Being kind to the planet begins at home and start with the easiest things to change. How about kicking off with a bit of easy money saving?
Each day in the UK we waste:
Wasted food produces harmful greenhouse gases and contributes to global warming.
Wasted food amounts to around £50 per month for an average family or £600 per year… what could you do with that money? ( from http://www.lovefoodhatewaste.com )
Get creative in the kitchen: what bits and bobs can you use up? This week for example, I found in my freezer a handful of peas, some cooked Chicken of the Woods mushrooms from a summer forage and a couple of sausages – just add an onion and a bit of lemon juice, cook up a little rice and you have a sausage risotto.
Get the family to help with their suggestions for what they want to eat. Check the quantities you’ll need - visit http://www.lovefoodhatewaste.com and use the portion calculator.
It sounds obvious, but many of us buy too much turkey: a 4.5kg bird will serve around 8 -10 adults with some to spare for leftover turkey meals. Don’t forget to make a turkey stock with the bones and have a delicious, home made soup for boxing day.
There are ots morefood waste tips and some links to recipes for leftovers here
Eg oil and vinegar, rice, pasta, pulses, butter, a bottle of sherry ( well it is Christmas!) sauces, frozen peas etc: with a few well chosen essentials, you can make lots of interesting and nutritious meals from what appears to be very little. www.lovefoodhatewaste.com has more details.
This creates resilience in the local economy, and small shops usually have more information about the provenance of their goods.
There is a list of local food suppliers/producers here.
We are so lucky in this region, a little on-line research showed that turkey, pork, beef, chicken, potatoes, carrots, sprouts, apples, pears, parsnips, cabbages and even wine are all produced in the East of England region: if we all make an effort to buy just a little bit more locally produced food, we are moving in the right direction.
That’s why they are traditional!
Try pears and apples, jazzed up with Christmas spices such as cinnamon, cloves and nutmeg. Berry fruits – do you really want a watery, food-mile heavy strawberry from Spain? No, I didn’t think so. If you can’t face Christmas without a berry fruit, whizz out this week and track down some Scottish raspberries –they freeze well and will have a better flavour than any strawberry you can buy at this time of year. Cambridge Carbon Footprint newsletter has a monthly seasonal food recipe: Sign up at http://www.cambridgecarbonfootprint.org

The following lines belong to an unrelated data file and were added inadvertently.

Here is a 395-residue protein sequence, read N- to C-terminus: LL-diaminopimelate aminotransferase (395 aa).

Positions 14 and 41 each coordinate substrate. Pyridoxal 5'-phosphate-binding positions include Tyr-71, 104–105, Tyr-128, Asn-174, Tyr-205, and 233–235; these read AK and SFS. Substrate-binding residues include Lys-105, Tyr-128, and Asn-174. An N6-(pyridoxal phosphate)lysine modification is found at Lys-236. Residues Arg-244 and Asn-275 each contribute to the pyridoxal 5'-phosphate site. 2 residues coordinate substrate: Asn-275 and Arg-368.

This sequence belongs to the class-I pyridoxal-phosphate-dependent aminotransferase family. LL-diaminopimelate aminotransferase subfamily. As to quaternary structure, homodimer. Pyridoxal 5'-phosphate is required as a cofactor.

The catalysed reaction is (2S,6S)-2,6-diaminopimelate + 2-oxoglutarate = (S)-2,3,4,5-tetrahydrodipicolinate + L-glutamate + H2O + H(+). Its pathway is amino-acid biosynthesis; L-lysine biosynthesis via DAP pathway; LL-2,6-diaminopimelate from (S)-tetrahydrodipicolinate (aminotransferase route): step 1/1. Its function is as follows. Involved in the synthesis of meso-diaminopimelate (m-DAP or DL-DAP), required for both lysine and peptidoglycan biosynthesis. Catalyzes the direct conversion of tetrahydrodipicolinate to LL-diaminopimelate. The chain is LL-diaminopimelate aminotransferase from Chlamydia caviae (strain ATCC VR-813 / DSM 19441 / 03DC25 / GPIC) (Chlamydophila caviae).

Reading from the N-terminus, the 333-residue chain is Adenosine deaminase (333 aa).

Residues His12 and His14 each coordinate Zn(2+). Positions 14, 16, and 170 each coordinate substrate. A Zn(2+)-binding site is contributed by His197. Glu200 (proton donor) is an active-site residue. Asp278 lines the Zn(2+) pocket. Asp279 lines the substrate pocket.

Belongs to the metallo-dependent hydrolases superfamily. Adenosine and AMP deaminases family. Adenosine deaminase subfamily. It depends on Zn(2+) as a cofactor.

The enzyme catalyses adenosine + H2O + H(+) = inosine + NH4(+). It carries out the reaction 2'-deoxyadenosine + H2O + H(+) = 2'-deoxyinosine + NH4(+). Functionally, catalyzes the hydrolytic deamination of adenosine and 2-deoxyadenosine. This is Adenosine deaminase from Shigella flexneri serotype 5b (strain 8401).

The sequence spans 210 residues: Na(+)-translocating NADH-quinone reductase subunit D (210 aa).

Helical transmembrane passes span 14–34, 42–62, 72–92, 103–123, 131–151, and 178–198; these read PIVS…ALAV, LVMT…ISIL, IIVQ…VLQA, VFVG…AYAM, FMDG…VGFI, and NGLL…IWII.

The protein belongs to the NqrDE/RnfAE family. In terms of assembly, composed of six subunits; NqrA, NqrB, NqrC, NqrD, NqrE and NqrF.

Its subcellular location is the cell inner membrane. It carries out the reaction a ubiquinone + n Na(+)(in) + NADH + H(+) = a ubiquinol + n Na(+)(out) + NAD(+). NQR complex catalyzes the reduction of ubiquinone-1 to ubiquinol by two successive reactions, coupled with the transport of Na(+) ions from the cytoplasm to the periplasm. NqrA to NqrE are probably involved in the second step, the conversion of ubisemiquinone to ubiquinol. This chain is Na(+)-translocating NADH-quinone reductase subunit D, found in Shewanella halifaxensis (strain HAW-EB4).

Unwashed root veg wrapped in newspaper and stored in a cool shed or bottom of the fridge, Brussels sprouts on a stick: all will keep up to 2 weeks.
Buy nuts in their shells: I finished the last of the Christmas 2008 walnuts which I bought in their shells in March!!
Buy a sourdough bread loaf for your turkey sandwiches which will keep for several days and is better quality and flavour than a factory loaf from the supermarket.
Invite a neighbour who lives alone to share your meal. If you’ve got a houseful, you can probably turn the heating down or even off during the meal - you’d be amazed how much body heat is generated by eating!
Defrost food overnight: it’s cheaper and better for the food than blasting in the microwave.
Use a timer and an oven thermometer for good results-you don’t want to waste food and effort by burning or overcooking it.
Watch your cooker settings: boil veg on a lower simmer and cover the pot, or use a pressure cooker – both these choices use less fuel and cook food just as effectively as an uncovered, fast boiling pan.
Put cooking pots and pans to soak in water as soon as you’ve finished cooking: food deposits come off easier with less need for polluting detergents.
If you use one, load the dishwasher fully before running, to make the most of the energy it uses.
Have a fabulously green festive season!
By Jacky Sutton-Adam